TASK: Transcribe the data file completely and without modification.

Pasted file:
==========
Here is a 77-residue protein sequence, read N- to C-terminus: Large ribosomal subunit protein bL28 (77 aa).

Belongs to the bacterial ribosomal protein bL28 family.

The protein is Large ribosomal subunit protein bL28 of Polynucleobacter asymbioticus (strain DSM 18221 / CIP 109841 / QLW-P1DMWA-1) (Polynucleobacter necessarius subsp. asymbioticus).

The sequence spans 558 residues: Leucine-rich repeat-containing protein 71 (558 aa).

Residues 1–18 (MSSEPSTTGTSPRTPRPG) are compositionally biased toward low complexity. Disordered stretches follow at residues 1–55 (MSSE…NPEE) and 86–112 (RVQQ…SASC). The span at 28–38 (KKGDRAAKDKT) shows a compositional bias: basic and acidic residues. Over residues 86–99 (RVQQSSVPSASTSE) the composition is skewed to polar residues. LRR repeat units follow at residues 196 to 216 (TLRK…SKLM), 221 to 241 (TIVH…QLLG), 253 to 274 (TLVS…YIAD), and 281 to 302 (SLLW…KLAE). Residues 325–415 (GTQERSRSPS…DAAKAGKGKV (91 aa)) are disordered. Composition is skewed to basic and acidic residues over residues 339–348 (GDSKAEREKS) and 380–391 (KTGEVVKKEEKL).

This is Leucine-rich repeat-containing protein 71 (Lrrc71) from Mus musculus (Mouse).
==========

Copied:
Here is a 77-residue protein sequence, read N- to C-terminus: Large ribosomal subunit protein bL28 (77 aa).

Belongs to the bacterial ribosomal protein bL28 family.

The protein is Large ribosomal subunit protein bL28 of Polynucleobacter asymbioticus (strain DSM 18221 / CIP 109841 / QLW-P1DMWA-1) (Polynucleobacter necessarius subsp. asymbioticus).

The sequence spans 558 residues: Leucine-rich repeat-containing protein 71 (558 aa).

Residues 1–18 (MSSEPSTTGTSPRTPRPG) are compositionally biased toward low complexity. Disordered stretches follow at residues 1–55 (MSSE…NPEE) and 86–112 (RVQQ…SASC). The span at 28–38 (KKGDRAAKDKT) shows a compositional bias: basic and acidic residues. Over residues 86–99 (RVQQSSVPSASTSE) the composition is skewed to polar residues. LRR repeat units follow at residues 196 to 216 (TLRK…SKLM), 221 to 241 (TIVH…QLLG), 253 to 274 (TLVS…YIAD), and 281 to 302 (SLLW…KLAE). Residues 325–415 (GTQERSRSPS…DAAKAGKGKV (91 aa)) are disordered. Composition is skewed to basic and acidic residues over residues 339–348 (GDSKAEREKS) and 380–391 (KTGEVVKKEEKL).

This is Leucine-rich repeat-containing protein 71 (Lrrc71) from Mus musculus (Mouse).